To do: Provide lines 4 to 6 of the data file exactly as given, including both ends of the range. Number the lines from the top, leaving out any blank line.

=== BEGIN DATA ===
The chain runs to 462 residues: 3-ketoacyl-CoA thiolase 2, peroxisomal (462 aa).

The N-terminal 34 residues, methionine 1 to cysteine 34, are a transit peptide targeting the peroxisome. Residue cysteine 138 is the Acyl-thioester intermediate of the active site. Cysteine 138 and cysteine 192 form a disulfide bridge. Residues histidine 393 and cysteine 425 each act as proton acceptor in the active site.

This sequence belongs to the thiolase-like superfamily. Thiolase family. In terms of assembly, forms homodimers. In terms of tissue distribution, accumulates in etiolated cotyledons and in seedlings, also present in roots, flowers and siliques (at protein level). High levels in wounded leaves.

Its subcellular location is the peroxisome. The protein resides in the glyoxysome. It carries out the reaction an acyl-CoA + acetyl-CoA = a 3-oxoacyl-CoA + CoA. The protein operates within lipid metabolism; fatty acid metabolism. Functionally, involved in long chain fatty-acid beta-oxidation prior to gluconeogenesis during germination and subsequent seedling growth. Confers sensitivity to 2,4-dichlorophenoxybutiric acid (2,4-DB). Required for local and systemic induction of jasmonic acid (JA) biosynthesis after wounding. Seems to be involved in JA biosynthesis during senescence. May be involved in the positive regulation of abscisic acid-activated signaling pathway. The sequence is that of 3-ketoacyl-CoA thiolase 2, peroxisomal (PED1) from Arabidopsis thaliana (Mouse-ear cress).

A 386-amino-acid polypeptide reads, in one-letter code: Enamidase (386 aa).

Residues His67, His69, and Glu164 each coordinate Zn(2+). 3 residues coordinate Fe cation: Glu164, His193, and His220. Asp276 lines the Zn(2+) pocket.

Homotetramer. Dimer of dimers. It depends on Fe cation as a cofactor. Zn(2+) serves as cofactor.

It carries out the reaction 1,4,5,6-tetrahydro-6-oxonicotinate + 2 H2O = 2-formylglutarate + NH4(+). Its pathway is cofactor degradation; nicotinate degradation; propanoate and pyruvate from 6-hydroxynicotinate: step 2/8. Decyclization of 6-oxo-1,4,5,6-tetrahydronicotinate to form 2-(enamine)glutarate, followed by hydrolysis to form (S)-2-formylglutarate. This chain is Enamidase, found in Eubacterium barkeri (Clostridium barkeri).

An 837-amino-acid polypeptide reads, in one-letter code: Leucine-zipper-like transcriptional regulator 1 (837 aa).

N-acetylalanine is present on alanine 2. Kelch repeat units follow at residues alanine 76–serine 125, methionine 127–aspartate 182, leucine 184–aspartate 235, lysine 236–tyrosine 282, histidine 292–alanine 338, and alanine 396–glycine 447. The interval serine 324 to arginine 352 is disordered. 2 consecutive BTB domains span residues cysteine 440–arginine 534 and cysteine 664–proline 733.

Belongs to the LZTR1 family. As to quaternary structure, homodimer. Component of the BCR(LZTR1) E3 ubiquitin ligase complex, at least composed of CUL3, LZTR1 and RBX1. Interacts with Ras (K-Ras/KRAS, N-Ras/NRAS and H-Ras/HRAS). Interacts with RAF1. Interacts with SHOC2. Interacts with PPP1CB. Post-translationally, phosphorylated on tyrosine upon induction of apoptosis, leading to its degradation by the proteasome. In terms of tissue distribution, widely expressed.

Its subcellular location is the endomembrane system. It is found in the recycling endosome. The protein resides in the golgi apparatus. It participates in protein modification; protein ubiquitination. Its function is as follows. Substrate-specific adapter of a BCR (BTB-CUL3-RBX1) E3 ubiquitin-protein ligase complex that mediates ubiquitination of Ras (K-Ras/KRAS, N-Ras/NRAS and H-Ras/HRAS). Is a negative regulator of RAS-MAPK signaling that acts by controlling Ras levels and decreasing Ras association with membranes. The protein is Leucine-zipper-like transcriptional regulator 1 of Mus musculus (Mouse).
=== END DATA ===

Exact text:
Its subcellular location is the peroxisome. The protein resides in the glyoxysome. It carries out the reaction an acyl-CoA + acetyl-CoA = a 3-oxoacyl-CoA + CoA. The protein operates within lipid metabolism; fatty acid metabolism. Functionally, involved in long chain fatty-acid beta-oxidation prior to gluconeogenesis during germination and subsequent seedling growth. Confers sensitivity to 2,4-dichlorophenoxybutiric acid (2,4-DB). Required for local and systemic induction of jasmonic acid (JA) biosynthesis after wounding. Seems to be involved in JA biosynthesis during senescence. May be involved in the positive regulation of abscisic acid-activated signaling pathway. The sequence is that of 3-ketoacyl-CoA thiolase 2, peroxisomal (PED1) from Arabidopsis thaliana (Mouse-ear cress).

A 386-amino-acid polypeptide reads, in one-letter code: Enamidase (386 aa).

Residues His67, His69, and Glu164 each coordinate Zn(2+). 3 residues coordinate Fe cation: Glu164, His193, and His220. Asp276 lines the Zn(2+) pocket.